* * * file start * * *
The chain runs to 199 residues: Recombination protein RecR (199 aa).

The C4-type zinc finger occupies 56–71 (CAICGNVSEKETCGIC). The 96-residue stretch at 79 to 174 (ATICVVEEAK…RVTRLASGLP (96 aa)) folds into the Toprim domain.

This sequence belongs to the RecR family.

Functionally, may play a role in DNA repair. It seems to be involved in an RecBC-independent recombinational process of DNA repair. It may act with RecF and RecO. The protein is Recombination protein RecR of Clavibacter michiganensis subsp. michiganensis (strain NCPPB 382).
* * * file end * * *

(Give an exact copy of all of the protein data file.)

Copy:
The chain runs to 199 residues: Recombination protein RecR (199 aa).

The C4-type zinc finger occupies 56–71 (CAICGNVSEKETCGIC). The 96-residue stretch at 79 to 174 (ATICVVEEAK…RVTRLASGLP (96 aa)) folds into the Toprim domain.

This sequence belongs to the RecR family.

Functionally, may play a role in DNA repair. It seems to be involved in an RecBC-independent recombinational process of DNA repair. It may act with RecF and RecO. The protein is Recombination protein RecR of Clavibacter michiganensis subsp. michiganensis (strain NCPPB 382).